Top 20 List: Argentina

I crossed the border from Argentina into Brazil about three weeks ago and I still haven’t posted my “Top 20” list for Argentina as promised. Better late than never, I guess. Here’s the list of the top 20 things about Argentina (well, Buenos Aires, really) that I found odd, new, appealing or just plain weird.
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#20 – Is that Spanish?
The people of Argentina speak Spanish, but they will call it castellano. The double-L makes a shh sound, and the Y makes a J sound in this dialect. And as if that isn’t confusing enough, Argentines also speak al vesre or al reves (“in reverse”) in al vesre. Confused? Think Pig Latin in which the syllables are swapped. Hotel becomes telo (with the silent “h” dropped); amigo becomes gomía; barrio is rioba; tango would be gotan, etc.
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#19 – Wide Streets
If BA ever holds the Olympics, I’m sure “street crossing” will be added as a competitive sport. Unlike much narrower streets in Toronto (University Avenue, for example) it is possible to cross Avenida 9 de Julio (pictured above) on one light.

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#18 – Recycling Chaos
The garbage collection system in BA is a mess. Homes and businesses put their garbage in dumpsters that are located on each block, usually taking up a street parking spot. An estimated 10,000 waste pickers or ‘cartoneros’ can be seen roaming the streets, night and day. They place a large tarp on the street, pile the scrap paper on the tarp, then draw the four corners together to form a large sack which they drag to scrap paper brokers or one of 10 cooperatives that have been established as BA strives to reduce it’s waste by 70% by 2017. While a lot of paper goes for recycling, most of the garbage ends up on the street and the bins are left empty. (Photo: no-burn.org)
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#17 – Delivery
Not many restaurants offer items “to go” but most will happily deliver. Fleets of bikes, scooters and motorcycles are found outside many establishments. Needs some booze? Ice? Ice-cream and dulce de leche? Pizza? A Big Mac? Delivery is just a call away.
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#16 – Tire Pressure Monitors
Buses and large commercial vehicles have tire pressure monitoring systems mounted on each wheel. If this is actually a useful safety issue, I wonder why you don’t you see it in other developed countries?
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#15 – CFK
I wasn’t in my first Buenos Aires taxi more than two minutes before the driver launched into a discussion about corruption in Argentina. President Cristina Fernandez de Kirchner (CFK) was top of his list. Some countries have very bland Prime Ministers (cough, cough), but not Argentina. The widow de Kirchner has guided the country from one economic disaster to another and yet she still manages to be re-elected. I read that she recently chartered a plane to fly to Indonesia. While that’s not exactly scandalous, the reason she chartered a plane rather than flying in the country’s Presidential Jet was the fear that it might be seized by creditors. That was the fate of the country’s naval vessel ‘Libertad’ when it docked in Ghana a few years ago. (Photo: sudamericahoy.com)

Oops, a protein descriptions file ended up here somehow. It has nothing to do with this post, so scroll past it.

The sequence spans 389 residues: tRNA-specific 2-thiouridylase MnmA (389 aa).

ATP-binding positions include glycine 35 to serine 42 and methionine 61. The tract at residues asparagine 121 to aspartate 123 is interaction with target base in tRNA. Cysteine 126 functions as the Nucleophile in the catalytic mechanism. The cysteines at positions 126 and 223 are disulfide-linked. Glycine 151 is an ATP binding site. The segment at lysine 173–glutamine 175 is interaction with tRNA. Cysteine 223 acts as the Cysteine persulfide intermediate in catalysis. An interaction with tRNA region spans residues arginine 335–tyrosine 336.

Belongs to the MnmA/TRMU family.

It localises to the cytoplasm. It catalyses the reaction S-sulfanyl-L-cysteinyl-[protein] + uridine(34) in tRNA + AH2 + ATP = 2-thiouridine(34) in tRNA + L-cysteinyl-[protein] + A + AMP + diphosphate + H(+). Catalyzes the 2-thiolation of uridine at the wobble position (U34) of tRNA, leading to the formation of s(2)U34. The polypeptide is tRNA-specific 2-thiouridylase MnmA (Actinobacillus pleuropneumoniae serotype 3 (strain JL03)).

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#14 – McDonalds store within a store
Separate ice-cream and McCafe (coffee) stations are located in each McDonalds. You can order and pay for your entire meal at the main counter, eat the main course, then take the receipt to the ice cream counter when you are ready for dessert. This way the ice cream doesn’t melt while you’re scarfing down that burger. Both ice-cream and coffee stations often have separate windows opening onto the street so there is no need to come inside and line up if you just want a drink or McFlurry.
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#13 – Ford Falcon
You don’t see many late model Fords in Argentina – even though most of the cars on the road are relatively new – but you do see a lot of 1960s era Ford Falcons. I was told by a local that the dictatorship acquired the dies to produce these cars and did so until the 1980s. Some of the cars that appear to be 50 years old are really only 25 years old.
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#12 – Magazine Sellers
I don’t know how long it will last, but Argentines still buy magazines and there are numerous kiosks and stores selling nothing but magazines.